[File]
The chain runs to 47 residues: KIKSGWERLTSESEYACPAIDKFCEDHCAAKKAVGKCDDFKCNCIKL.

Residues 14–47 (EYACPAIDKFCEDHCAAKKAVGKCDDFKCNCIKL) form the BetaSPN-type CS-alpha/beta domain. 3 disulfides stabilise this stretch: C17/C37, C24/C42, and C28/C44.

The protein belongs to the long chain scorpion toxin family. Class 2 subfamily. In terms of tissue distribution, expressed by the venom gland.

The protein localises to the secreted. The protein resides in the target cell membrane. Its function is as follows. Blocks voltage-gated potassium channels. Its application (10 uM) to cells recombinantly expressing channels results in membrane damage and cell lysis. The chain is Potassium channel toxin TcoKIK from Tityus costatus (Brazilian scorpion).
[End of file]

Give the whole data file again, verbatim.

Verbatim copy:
The chain runs to 47 residues: KIKSGWERLTSESEYACPAIDKFCEDHCAAKKAVGKCDDFKCNCIKL.

Residues 14–47 (EYACPAIDKFCEDHCAAKKAVGKCDDFKCNCIKL) form the BetaSPN-type CS-alpha/beta domain. 3 disulfides stabilise this stretch: C17/C37, C24/C42, and C28/C44.

The protein belongs to the long chain scorpion toxin family. Class 2 subfamily. In terms of tissue distribution, expressed by the venom gland.

The protein localises to the secreted. The protein resides in the target cell membrane. Its function is as follows. Blocks voltage-gated potassium channels. Its application (10 uM) to cells recombinantly expressing channels results in membrane damage and cell lysis. The chain is Potassium channel toxin TcoKIK from Tityus costatus (Brazilian scorpion).